The Algona Upper Des Moines from Algona, Iowa on December 16, 1891 · Page 9
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The Algona Upper Des Moines from Algona, Iowa · Page 9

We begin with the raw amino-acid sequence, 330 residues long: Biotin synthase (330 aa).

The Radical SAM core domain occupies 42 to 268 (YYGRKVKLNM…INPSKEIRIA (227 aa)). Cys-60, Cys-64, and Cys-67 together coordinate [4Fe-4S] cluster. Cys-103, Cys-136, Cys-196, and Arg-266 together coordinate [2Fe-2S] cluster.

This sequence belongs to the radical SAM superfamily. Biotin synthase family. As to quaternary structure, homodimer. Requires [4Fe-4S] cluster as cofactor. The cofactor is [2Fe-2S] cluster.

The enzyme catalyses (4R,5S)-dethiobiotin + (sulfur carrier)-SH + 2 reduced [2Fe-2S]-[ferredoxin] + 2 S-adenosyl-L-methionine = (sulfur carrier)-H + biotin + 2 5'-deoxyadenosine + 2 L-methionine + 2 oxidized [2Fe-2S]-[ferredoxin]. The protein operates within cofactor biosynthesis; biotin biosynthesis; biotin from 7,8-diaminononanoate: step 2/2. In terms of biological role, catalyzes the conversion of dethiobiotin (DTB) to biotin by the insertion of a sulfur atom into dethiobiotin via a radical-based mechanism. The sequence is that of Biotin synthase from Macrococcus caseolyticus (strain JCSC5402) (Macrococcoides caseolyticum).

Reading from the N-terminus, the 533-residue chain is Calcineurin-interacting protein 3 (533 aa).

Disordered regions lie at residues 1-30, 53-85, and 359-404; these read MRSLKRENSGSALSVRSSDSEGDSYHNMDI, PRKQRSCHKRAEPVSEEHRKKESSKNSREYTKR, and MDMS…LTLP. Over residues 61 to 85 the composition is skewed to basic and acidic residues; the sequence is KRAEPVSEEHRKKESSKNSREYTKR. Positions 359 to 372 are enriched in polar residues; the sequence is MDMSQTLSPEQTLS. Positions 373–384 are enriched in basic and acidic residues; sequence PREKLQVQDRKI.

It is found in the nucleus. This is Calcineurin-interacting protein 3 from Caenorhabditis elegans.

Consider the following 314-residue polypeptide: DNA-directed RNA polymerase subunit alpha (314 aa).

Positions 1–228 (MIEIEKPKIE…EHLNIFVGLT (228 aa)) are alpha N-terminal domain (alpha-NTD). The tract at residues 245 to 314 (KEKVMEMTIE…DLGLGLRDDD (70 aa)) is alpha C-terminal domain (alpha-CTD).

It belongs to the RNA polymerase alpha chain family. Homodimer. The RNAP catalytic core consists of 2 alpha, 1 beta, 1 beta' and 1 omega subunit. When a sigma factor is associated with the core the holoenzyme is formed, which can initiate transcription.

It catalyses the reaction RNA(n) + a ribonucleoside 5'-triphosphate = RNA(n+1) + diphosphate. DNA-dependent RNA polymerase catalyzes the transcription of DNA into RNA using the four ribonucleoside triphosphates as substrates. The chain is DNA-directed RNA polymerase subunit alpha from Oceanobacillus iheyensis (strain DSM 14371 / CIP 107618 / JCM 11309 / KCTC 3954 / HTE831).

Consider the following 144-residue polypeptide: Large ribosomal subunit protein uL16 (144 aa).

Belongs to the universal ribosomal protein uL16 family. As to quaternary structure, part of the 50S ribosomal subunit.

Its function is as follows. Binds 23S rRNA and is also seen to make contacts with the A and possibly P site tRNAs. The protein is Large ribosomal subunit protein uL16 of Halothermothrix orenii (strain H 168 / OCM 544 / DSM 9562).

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I The Upper Des Moines -- Holiday Extra. .. * I J PAGES 9 to la ESTABLISHED isee. ALGONA, IOWA, WEDNESDAY, DECEMBER 16, 1891. VOL. XXVI-NO. 38, IAELY BAYS IK KOSSUTE Srief fflstofry Concerning the Northern Portion of the County and the Men Who Settled It be Old County of Crocker—How and by Whom It Was Organized—The County Officers. When Thorn Connell, in September •of 1865, took a claim on section 24 in township 98, 29, and located his little cabin on the sightly mound overlooking the bare and wide-spreading prairies, he little dreamed that he had •chosen the site of a coming metropolis, and that the bare wastes about him would in less than a generation be the chosen farm lands of a rapidly-coming population. And yet Connell's grove now shades some of the residences of Bancroft, and his building spot is the sightly elevation around which the town lies. Connell was not in strict terms a pioneer, however. Probably the/first party to get acquained with Bajacroft, 'or rather with- the classic «raefi^Which runs east of it, was a company of hunters, among whom'were A. Seeley and W. H. Ingham. One ing in October of 1857 they came this apparently dry run after a long tiresome chase ' after elk, and thought they could' drive across. When at last they got out they were xjovered with mud—the wagon, the horses, everything was mud, and ." Mud" has the creek been since. Several parties had been north' across the prairies, and in June,' 1861, Ambrose •A. Call published in the Pioneer Press an account of a trip to Tuttle's lake which gives so good an idea of what lay north of Black Cat creek that we clip'at 'length. • He says civilization was lef.tjbehind, and dinner was taken on a High mound west of where Burt «pw stands: ..;,/;'.'7\<j;.;,;• •• nVFrom this,•eminence Buffalo Grove "nd CounciL v ;Moufad ' [in Winnebago ftounty] were plainly'visible to the nak- I d eye, and could be seen with the doc- i \vtia n years kept the wayfarer, ruler of all he surveyed. If the traveler went to the Chain Lakes he followed the river, or leaving Algona went west to the " Military Road" and thence north to Armstrong Grove. Under no circumstances did he chance getting lost in the prairies between these ways. The early settlement aside from Collar and Cbnnel Was along the river. During the same year in which they came Dr. Garfield located on the river directly west of Bancroft, A. P. Buker, John Hawkes, James Dundas, Geo. O. Austin, Samuel Sands, John Carroll and Capt. Wadsworth secured their claims. And so began the settlement of northern Kossuth, u settlement which HER STANDING SOCIALLY, Bancroft, with Her Population of 900, Possesses Much in the Way of Attractiveness. A Fine Public Library, Strong Civic Organizations, First-class Schools, • Good Churches, etc. perienced its share of hardships, had its share of pioneer excitements, and laid the beginnings of a remarkable development. Council's daughter, Mrs. O. E. Minkler, lives in Algona, spent her first winter on the site of Bancroft, and herself had the claim southeast of the town. Her keenest recollection is of the snow which swept over the Bancroft mound that first winter, and all but buried their pioneer cabin. EARLY ORGANIZATION. \ \ / ir's [Lathrop] spy glass. During the Itern.bori we passed an enormous boul- 5i- [Burt's lone rock] which was as |gh as the top of a man's head .on ^Miorseback arid measured between ' 60 ^nd 60 feefc in circumference at its base. ,'I/he rock can be seen for a distance of ieven or eight miles, and when first discovered was mistaken by our party forXa.house. In the absence of any oth- ^•tn^me, by vote of our party it was hrlstened Blackford rock, in honor of . \. Blaekford, who climbed to the top M rehearsed Patrick Henry's speech jri the American revolution—we may r be mistaken in his remarks; we judged i^mly by his tremendous gestures and • 'wonderful contortions as seen at the /distance of half a mile." ,; Describing the country passed, Mr. .' Call continues: [- "The country through which we travelled was remarkably destitute of .animal life; the birds seemed to be the sole occupants; curlews and snipes we i found in abundance. The former evi- ; dently looked upon us as intruders and ! .thought they could frighten us by loud talk and threats, but Dr. Lathrop and Hackman soon brought them to see the error of their ways. Occasionally a sand-hill or white crane would be seen viewing us at a safe distance, but they made it a point never to come within range of our rifles." Of Tuttle's lake he says: "The lake • took its name from Mr. Tuttle, an en- .terprising pioneer, who claimed all the timber in sight of its shores. The Indian name of the lake was Okamampe- dah." * Leaving Tuttle's lake the party went to west Chain lakes, where there they f&\md a "small settlement and some of the finest localities it has been our J pleasure to see for many a day. We enjoyed ourselves hugely here for a 'few hours under the direction of Mr. 'ohn Friend, to whom we are all great- indebted for the good things wo had J-ing our stay. Wo also got ac- Liainted with Mr, Hudson here, who ;ns a^Be/farm on the southeast side "ie timber, and who seems to be 'ectly satisfied, as he well may be, ith his location. The people of this settlement have mail once a week from ! Winnebago, which is supported by pri- ',< vate enterprise." Planning to return, '- Mr. Call says " the distance from the settlement on Chain Lakes to Algona is about 88 miles. • A road could be laid almost direct, as there are but few sloughs on the route." And when they neared home, he records, "we hove in sight of the Algona timber on Friday evening, when we all joined in the chorus, ain't I glad I'se out of the wilderness." , Mr. Call's report of the trip is much longer, containing an account of the lakes and many amusing incidents that befel the party, but the above extracts show what northern Kossuth was like in 1861, Between Algona and Blue Earth City it was truly the " Big Prairie," where many a man got lost as easily as in the heaviest of the timber, and where no man ventured without an experienced guide. But Connell, if not the first to visit the north country, was the first to locate away from the river in it. He came from Charles City and lived there for several years and then went to Oregon, his nearest neighbors the Gibbons on the river, and and his lonely cabin still the only mark on the wide waste that The Story of Crocker County — Dancroft Located. In the original layout of the counties of the north the upper end of Kossuth was designated as Bancroft county. But in 1855 tho legislature made some boundary changes, and among them put Bancroft county in with Kossuth, besides dividing Humboldt between Kossuth and Webster. The tier of townships coming to Kossuth was known as Humboldt township. Humboldt got re-, created in 1858, but Bancroft could not get back because in the meantime a law had been passed forbidding the creation of a new county with less than a given territory, which Bancroft did not have. This law was what killed Crocker county. Soon after the settlement along the river, the movement for a new county begun, Dr. Garfield being an active promoter. All the necessary steps were taken, tho new county organized, county officers elected, and a full set of county books were bought of Smart & Parrott, costing some $600. The officers elected were: Win. Gibbon, treasurer; Geo. V. Davis, Sr., auditor; John Cofl'en, sheriff; Mrs. O. Littlefield, superintendent; Mrs. Dr. Garfleld, recorder; and Dr. Garfield, R, I. Brayton, and a brother-in-law of Gibbon, supervisors. A few meetings were held at Dr. Garfield's home, but before the really official life of the county began, the promoters decided to have a legal standing, and Dr. Garfield and R. I. Brayton accordingly brought a suit before a justice, involving the question of venue in Crocker county. The case went to Emmetsburg to the district court, and to the supreme court. Goode, Polk & Hubbell appeared for the new county, and no appearance was made against it, but the court after investigating the statute decided that the territory was not sufficient, and Crocker county faded away. Greenwood township was organized Jan. 4, 1869, and was the fourth, Algona, Cresco, and Irvington proceeding it. It took in the whole north end of the county, and in 1870 had 280 people in a total population of 3,351. Dr. Garfleld built the first frame house in it in 1869, on his claim. The first school was taught by A. P. Buker in 1865, in a sod house at Greenwood center (west of Bancroft on the river.) The second school house was built in 1866, Dr. Garfield being a director of Algona district and getting an appropriation through at the time the money was raised to build the old Algona frame house—now the grand army hall. Three postoffices existed in Greenwood—one at Greenwood Center; one at Seneca, established in 1870, of which E. Woodworth was first postmaster; the other at Swea, established in 1872, J. B. Johnson being first postmaster. The growth of the north end was not remarkably rapid up till 1881, when the Northwestern railroad was surveyed through. The census of 1880 only showed 717 people in Greenwood and Ramsay townships, which comprised the whole territory, out of a total population of 6,178 in the county. With the coming of the railroad came the change which has transformed northern Kossuth until now it is filled with a bustling population, divided into numerous townships. The town plat of Bancroft was filed for record Sept. 25, 1881, a few scattering buildings were built that fall, and the history of a new city was begun. The introductory sketch of early times in northern Kossuth will put the reader in better position to appreciate what has been done in ten years on the old Connell homestead than any statements of growth. Ho is prepared to estimate at their full value tho natural advantages for a town which were afforded in northern Kossuth, and how amply Bancroft has mot tho demands. Ten years is a short time even in tho west, but in ten years tho two townships of 1881 have bocomo nine; tho 717 people who inhabited them have grown to a community which cast this fall more than as many ballots; tho town in which Dr. Lake built his little store is one of the best business points In tho state, drawing trade from across neighboring county lines, showing to tho visitor residences costing $3,000, and business properties worth $8,000. Tho history of the state does not afford an example of more sudden or substantial growth, Bancroft is today a city of 900 people, beautifully located about the elevation which Connell chose, with shade' trees in abundance, already giving it an attractive appearance, with buildings that would do credit to any city in Iowa, and with a business patronage superior to any place of its size in the state. Although not a county seat, it has for its adjacent territory old Crocker county, as large as Emmet or Wiu- nebago on either side, and rivals in its importance either Esthervillo or Winnebago City, with chances of growth during the corning few years only equaled by the rapid settlement of tho farming territory. This during tho ciety here, organized now four years. It has a $2,000 church, fifty members, ntid is at present represented by Rev. L. A. Cummins. Tho Catholic church was organized last year in October, and has since built a fine edifice worth with grounds $4,000. Father A. J. Schemmcl is local priest. There are 80 families in the society, which is growing rapidly. Father Soheramol in addition to pastoral duties has a class of students of tho German language. Over thirty arc enrolled this winter for study. The Swedish Lutherans'have a handsome church which cost $2,721, fitted with furnace, etc., a society of 50 members, and a healthy growth. Rov. Elfstrom is the present pastor, nnd tho society has been organized a little over four years. The society is now adding a fine (iOO pound boll to its church. Those flvo church societies, all well supported, speak for tho religious opportunities afforded. No town is hotter supplied in the state. SECRKT SOCIETIES. Tho Masons, Knlghesof Pythias, and Good Templars each have nourishing lodges. Progressive lodge, SOU, A. F. and A. M., now has a handsome hall over tho state bank-, has ,'tO members, and is in very prosperous condition. The officers are: J. Berrynmn, W. M.; E. S. Streatcr, S. W.; Henry Morrl- lield, J. W.; R. E. Davison, secretary: John Winkel, treasurer; B. F. Grose, S. D.; A. A. Reynolds, J. D.; W. F. Stahl, tyler. Tho lodge has boon organized about throe years. Vora Lodge, 291, K. of P., has been organized about a year, and is a healthy and vigorous society. It him a hall of its own, and is rapidly growing in membership. Tho officers are: S. Mayno, C. C.; W. E. Jordan, V. C.; G. W. Smith, P. C.; M. Turner, M. at A.; W. W. Wilson, M. of E.; I. J. Bruer, M. of F.; H. N. Renfrew, prolate: J. G. Graham, K. of R. and S. The Good Templars' lodge Is tho largest and best maintained in the county, having 125 members, and meeting regularly in tho school house. Inero are five members of tho grand lodge here, and Emma H. Smith has HER HUSTLERS FOR TRADE Bancroft, Has a Lot of Good Ones, and They Have Neither Flies Nor Mortffaijcs on Them. Look the List Over, and Call on Them for Partlculaas Not Down on the Bills. past year has been beyond all precedent in northern Iowa, and the near future will see as dense a population In that fertile section as anywhere in the state, lands being still low in price and eagerly sought after by crowds of settlers. What the new comer first asks for in inquiring about a locality are the advantages for living afforded, those things which go to insure intelligent neighbors, a peaceful and progressive society. It is proper therefore to first notice Bancroft's schools, etc., in picturing the present situation. THE BANCROFT LIBRARY. c Bancroft was incorporated in May 1884, and its lucky star was in the as- cendent when it was christened, for in honor of his namesake the venerable historian made the incorporation day a notable one by the present of a library. W. E. Morrison was first mayor and S. Mayne clerk, and received the valuable gift for the city. The books were 328 in number, all bound in the most expensive tree calf and morocco, and their character may be judged from the list which includes the complete works of Burke, Schiller, Bacon, Adam Smith, Bancroft, Robertson, Gibbon, Pope, Milton, Scott, Emerson, and Motley, besides Hume's and McCauley's "England," Allan's "British Poets," and 28 volumes of " Ancient Classics." To this magnificent list the township added the more popular novels, etc., the whole occupying a room in the State Bank building. The town maintains a library association, of which Mr. McLaughlin is secretary and C. R. Morehouse is librarian. 'Any citizen becpmes a member by paying a $1 fee. The association has taken the Century, Forum and North American Review, in addition to keeping its library open, thus establishing a center of high grade literary influence in the city's midst, whose importance no one will underestimate. E. F. Clarke was instrumental in securing the library from Mr. Bancroft, who been deputy marshal of the grand lodge. Tim officers are: G. W. Smith, C. T.; Lillie V. Johnson, P. C. T.; Hilda Stinson, V. T.; J. B. Streater, chaplain; Win. Stahl, marshal; Lola Davison, deputy marshal; Clarence Robison, secretary; Mabel Johnson, assistant secretary; Adda Davison, treasurer; Orvol Ostrander, guard; Clms. Wilson, The success of Bancroft, as of every other town which over grows to amount to anything, has boon duo to tho character of its business men. Tho difference between a country cross-roads and a thrifty city Is not half so much ono of opportunities and natural advantages as it is ono of people. Iowa Is full of dead towns which have had every chance in the world to grow, while many of her best and most thriving cities sprang up where tho odds scorned against them, and have flourished because they wore bucked by brains and energy. Bancroft's first settlors be- lioved In her destiny, and her later settlers have increased faith and zeal. Ono of tho first buildings over started in tho town was W. E. Jordan's throo-slory hotel with fine mansard roof, and when lire destroyed it, with no lack of pluck ho began again still bound to have a throo-slory house, and tho Phoenix is tho result. This same spirit animated all tho founders, and tho fine Improvements of later sentinel. H. N. Renfrew is lodge deputy, and Grace Littleiiold superintendent of juvenile templo. THE BANCROFT REGISTER. Almost with the founding of tho town D. A. Ellis established tho first and thus far only newspaper. V. S. Ellis is the present editor and proprietor, and is giving the people good service. Tho Register is a clean and newsy journal and is enjoying a fine business patronage. » BRASS BAND. Bancroft hns a band organized which ranks among tho best in this section. B. D. Sterling is president, Josh. Campbell secretary, and M. A. Turner treasurer. stretched from Union slough to Arm- Strong's grove. The early settlement \-uid regular travel of the county did '[Ot penetrate this region. The pio- _ieer who went north left the river at Mole's or Gibbon's grove and passing- east of the slough went through Ramsay to Blue Earth City. Across the Prairie" there was no stopping till Norman Collar built the The publishers of the Homestead, the weekly 34 page agricultural paper of Des Moines, Iowa, edited by a practical farmer, inform us that they will send their paper from now until Jan. 15,1893, free of charge, to every farmer, not already a subscriber, who will send his name and address plainly written on a postal card to the Homestead company, Des Moines, Iowa. The copies will be absolutely free, and will be sent to any farmer to enable him to judge for himself of the merits of tho Homestead as a paper devoted to his special interests. On tho 15th of January tho paper will be discontinued unless subscribed for in due form. The Christmas number of St. Nicholas has before it every year the task of breaking tho record. Not only must the current numbers be improved upon, but the past Christmas numbers must be cast, if over so slightly, in the shade. Upon considering the difficulty of the task, the wonder cannot but grow each year as it is successfully accomplished. This year we have a true Christmas story for the beginning. It is written by Ella F. Mosby and Illustrated by Birch. The plot is based upou the meeting at an old English hostelry of the retainers of York ,and Lancaster families '* Sod Tavern" in 1865, and there for during the Wars of the Roses. was anxious to do something for the honor which he felt had been conferred upon him, A PUBLIC HALL. The spirit of enterprise which has marked the town's growth from the beginning is now being shown in the movement for a fine public hall, A company of citizens have co-operated in a stock company, and contracts are being let for a building to cost $3,500. It will be 80 feet long, 40 feet wide, and 26 feet high, and a credit to tho town. The coming season will see a room for public meetings, lectures, concerts, and theatrical entertainments second to none in the larger towns of the state, and finer than can be found in Iowa in a place of the same size. THE PUBLIC SCHOOLS. One of the first acts of the district was building a fine two story frame school building in Bancroft during the first year of its existence. The building then cost $1,800 and since has been enlarged by an addition nearly equal in size to the original. During tho past year an independent district has been organized containing about three miles square of territory, and six rooms are needed to accommodate the scholars. Five teachers are employed, Prof. Doderer now in his second year as principal, assisted by Misses Nellie Saulsbury, Lutie Wallace, Miss Vinton, and Miss Kennedy, Bancroft's schools are second to none. CHURCHES. The Methodists and Presbyterians were the first to organize societies in the new town. The former now has 100 members, is out of debt, with a church property consisting ' of a handsome church and parsonage valued at $3,000. Rev. A- W, Luce is pastor. The Presbyterians havb no church but meet in the school building and have a membership of nearly 30. Rev. Wilson is the present pastor, Rev. Paden and Rev. Steole having preceded him. The Baptist cluu-ch has a <itron<r p 0 - Every intelligent person in Iowa will need a Des Moinos paper this winter that will givo complete condensed reports of tho proceedings of tho legislature and all tho general news of tho state and world. Tho Iowa State Register has no competitors in these lines, or in practical horticulture aud agriculture. Prof. Budd is tho acknowledged horticultural authority of tho world. Ho is doing more to develop tho fruit-growing interests of tho state than all other persons, aud his department in Tho Register is unequalled in interest and value by any other paper. In all respects the Register is tho best and most complete newspaper published for Iowa readers. Its subscription price is only $1 per year. It can bo obtained in connection with THIS UWJSK DKS MOINES for $3 for both papers one year, if orders are loft at this office. Wo publish this week the annual announcement of the State Register. That stalwart organ of republicanism has just completed its 31st year under Clarkson management, and enters the new year with ono of tho best now presses and outfits now made. Tho time of arrival, and amount of news, make the daily the most desirable paper that comes to Algcna, while tho price of tho weekly makes its visits almost indispensable to farmers generally. The Register will bo a good paper to secure for 1893. Senator Funk comments on the work Lafo Young has done on tho Des Moinos Capital. From an unknown little paper representing East Dos Moines, ho has given it a state reputation, and is rapidly making it an evening daily which is unrivalled for news and crisp comment. The weekly Capital comes at so low a rate that all can afford to have It, and get state capital news in the best possible shape. THE Ui'i'uu DBS MOINES and Capital cost but $3 a year. The Christmas Century is something more than tho usual number of this magazine under a holiday namo. It is pervaded with the spirits of Christmas, and both directly and indirectly touches upon the Christmas celebration. This characteristic is first evident in tho cover, a new and special design, drawn by George Whurton Edwards, and printed in gold and brown on white. The frontispiece is a reproduction of the painting of " The Holy Family" by Dumond, a young American artist, who presents in this picture an original conception of the subject. years have been duo in largo part to the far seeing plans of tho beginners. This spirit was ono of faith in Bancroft. And this faith has brought tho big settlements of lato years, has built the ohm-olios, and established tho social and business surroundings which make tho town now so desirable a spot to now comers. Any sketch of tho town without note of some of its citizens would bo incomplete, and while all cannot bo mentioned, enough are noticed to givo an idea of tho business men. J. it. JOHNSON. First, on tho list is tho pioneer merchant of tho town. Mr. Johnson is twice a pioneer, having been tho second settler in Swoa township, coming there from Minnesota. Ho built the first house in tho township in 1872, and was first postmaster. In those days, for tho sake of getting mail ho eiu-riod it fron/ Seneca, a distance of six miles, for/j cents a trip. AH soon as Bancroft wa located ho moved to tho townsito unc built his store. His success as a moi chont has been great. Ho was olootot member of tho county super visors, and served acceptably, and i; now mayor of Bancroft. Ho is ono o Bancroft's best citizens. B. M. RICHMOND is a second pioneer. He came fron Dallas county the first month of Ban croft's existence, and his pioneer hint and loan office was among tho first to go in. Ho continued to manage this i few years, when ho wont into tho pio neor bank which ho now controls Tho Richmond block ho has had mud: improved the past year, and his bank' ing office is a picture of what art car do. He has added tho past year n vault with Hall doors, and has a Diebold safe with time lock. Tho handsome oak counters came from Des Moines. Mr. Richmond lias boon ono of Bancroft's most liberal and pushing An old friend in a new dress, article that has come to be one of and tho an in• - - • --— —" ~ ^~ ""* •••«*« w* v*-*v *»*- dispeiiables of an editor's desk, cpmes to hand in the Columbia Dally Calendar for 1892. This is the seventh issue of this now well known calendar. It. comprises notable events In cycling, opinions of physicians and clergymen, hints about road waking, and numerous other topics. WE sell Chase &Sanborn'spelebrated coffees. W. F. Carter. citizens, and has never allowed his personal interests to stand in tho wuy ol public improvement. SAMUEL MAYNE is the pioneer lawyer and came to Bancroft in 1883, a graduate of tho Iowa City law school. He was elected first clerk of the town after incorporation, was then mayor, and soon extended his acquaintance in tho county until ho was urged very strongly as a candidate for tho legislature. Ho has engaged extensively in tho land business, and his early coming has given him control of a fine list of lands. Ho has also shown tho regular lawyer liking for blooded stock. Ho has in local matters taken a strong stand' for recognition for tho north part of tho county, and has been a leader in everything calculated to aid tho growth of his town. Mr. Mayno has been a good man for Bancroft, and his prosperity in business has been well earned. J. A. WINKEL, is ono of the early men in the county, as well as in Bancroft. Ho began in Algona with a modest meat market, went to Bancroft early, and now owns a large stock farm less than half a mile from town, and besides his grain business handles some of the fanciest-bred horses in Iowa. His "Kossuth" has tho past fall had mares shipped in for service from Mason City, Webster City, Fort Dodge, Rock Rapids, Monmouth, S. D., and other towns,-22 from outside places. His "Byron Sherman" will trot on the kite track for a record next season. J. A. OHAHAM carno to Bancroft with the cars and began business working for.I. B.Johnson. Now ho owns one of tho largest machinery warehouses In northern Iowa, and his yearly sales are larger than any but the best in Iowa. Ho began for him- solf In 1885. and has built up a trade which extends to neighboring counties. This he has done by being " Jack" Graham to everybody and selling only tho best goods. His personal popularity the past fall suggested him as candi- deto for sheriff on the democratic ticket, and he won in the hottest local canvass in years. G. B. WOODWOKTH was one of Algona's pioneer merchants, but seeing the opening afforded by Bancroft's rapid growth, sold his stock and store and moved to the new town just in time to meet the demands of the rapidly growing settlement. He is one of the best merchants who ever came to Kossth, and his going to Bancroft added a fine family to the new metropolis. E. p. ANDERSON came to Bancroft in 1887 as principal of tho public schools, and spent a very successful year, after which, with Dr. Morse, ho started Bancroft s popular "Corner Drug store" which ho now owns. From tho beginning the new firm were successful and built up n very fine trade in drugs and specialties. Tho Corner Drug store is tho recognized headquarters for all sorts of notions, confectionery, and fine goods for holidays, and tho proprietor makes it an object to keep a full and finely selected stock. Mr. Anderson was a successful teacher in tho county, and is a successful business man. C. E. M'LAUGIILIN. Although the firm of McLaiighlin & Co. dates only from Sept. 15, it is already in an established business under tho charge of C. E. MeLiiughlin. If, occupies u lino new store building erected for It liy Father Hughes of Blue Earth City, and which in 21x70 feet. Mr. Mc- Laiighlln is a popular young man in Bancroft, and is gelling his share of business, carrying- a new stock of well selected goods. SHERIDAN 1IROS. Another firm of lato comers is that of N. E., J. P., and .1.11. Shorldmi, who opened a land office Sept. 1. J. H. Sheridan lives In Dubuque, whore ho bus a large business. Tho two brothers in Bancroft, have already a largo list of wild and Improved lands for sale, and will build a largo and 'commodious of- ileo In tho spring. They are both pushers, and are very accommodating In showing lands to now comers. MALLORY ft, HOKIUS. C. E. Mill lory and .1. S. Moll us have a grocery business which they opened in the Richmond block In 18!)(), and which is exceptional. Probably no single firm in Iowa handles more tea than they do. Mr. Mallory had tho business worked up as an exclusive business, traveling about tho country in ten counties Holi- ing In large quantities, and .still continues It. Ho Is an expert judge of tons and buys in largo quantities, his last purchase amounting to $1,800. Tho firm does a largo grocery business and are both trustworthy and genial mon. Mr. Hollus is son of one of the earliest Bottlers of tho county, and was born in KOHHUtll. THK PAUL LUMHHIt COMPANY. One of tho biggest business additions of the year to Bancroft is tho big branch lumberyard of tho.lohn Paul company. It covers two acres of ground and tho now building is 20x135 foot and built In tho very best stylo. The yard represents a capital of $8,000 limited, and is in charge of T. W. Robinson, ono of tho best known and most popular lumber sellers In the county. /£•• STATE HANK'OF BANCROFT. The adv/»-jHoinoul of this institution, who^" -..ucisomo building is so noticeable, gives the mimes of Iho men who are connected with it. It has a handsome main olllco, 2'lx24 t ..rui-nishod in the finest oak, with a Consolidated Time Look company vault, safe, and time lock. Over it tho Masons have a hall, and in the rear aro Dr. Busby's offices. C. R. Morohouso, who began in the Farmers' and Traders' bank, is cashier, and is very successful as a manager. AXEL SUNDSTROM first landed in Algona In 1871 with his father. He has been in Bancroft seven years, tho pioneer jeweler. From repairing ho IHIH grown to bo the owner of a lino business house, which is filled with all kinds of jewelry and musical instruments, and his business requires an assistant to attend to repair work. Besides his business Mr. Sundstrom started tho photograph gallery, and is a fancy shot at the tournaments, having some of tho best records in Iowa. OE(). IIOLLOWAY is an old standby in Bancroft, genial, goodnaturod, arid full of business. Ills food barn and livery stable take most of his time, but ho has still found enough to sell five sections of land tho past season, and act an deputy wliorlff besides. Ho is on hand to do anything In tho way of business for anybody, and is a good man to consult on anything pertaining to northern Kossuth. F. A. BRONSON came to the county in 1881 and worked at Ills trade as a carpenter. In 18!)0 ho bought tho furniture store of 10. L. Ward, and now lias as fine a place as there is in northern Iowa. Tho past year ho has added 52 feet to his building and now has a room 22 foot wido and over 100 foot long, besides a shop behind, This Is full of fancy and plain furniture, pictures, etc., and is a lino storo for a small city as any one can see. J. A. JOHNSON Is another old-timer. Ho came in March, 1882, to town and opened tho pioneer harness and shoo shop. Now ho owns his fine building and has extended his business until ho has all ho can attend to. Ho is a good workman, arid all who deal with him once are his- ustomers from that time. I'. M. BARSLOU is one of Bancroft's rustlers, always ausy, and interested in public matters, Ho was an early comer to Algona, afterwards farmed awhile, and then en•aged in business, in which ho has been very successful. He was elected mayor a few years ago, and ho has always been active in Bancroft politics. F. w. KINNE s another of tho young men who are booming their town. Ho came from Wisconsin eight years ago and farmed west of town till 1890 when he bought John Edwards' livery barn, which he now owns. Ho has made a business of aking land seekers over tho county ind is so well acquainted that his services are in demand. Ho has all he can do, and has a lot of stylish outfits. J. J. KELLY was born in the county and picked. up watch mending until he'secured a job and became an expert jeweler. Ho has done work all over the county, and has riven satisfaction, having some very ugh recommends. He opened his jewelry store a month ago and has brought a fine stock. All who deal with " Jim" will find him reliable and good workman. THE ELMORE MILL CO. This was started on a sxnall scale as an exchange warehouse, but its business has grown in a year until it will build a mill i« the spring. A. Sinitb, its gentleinanly agent, ft mj is very popular in Bancroft, * \ E,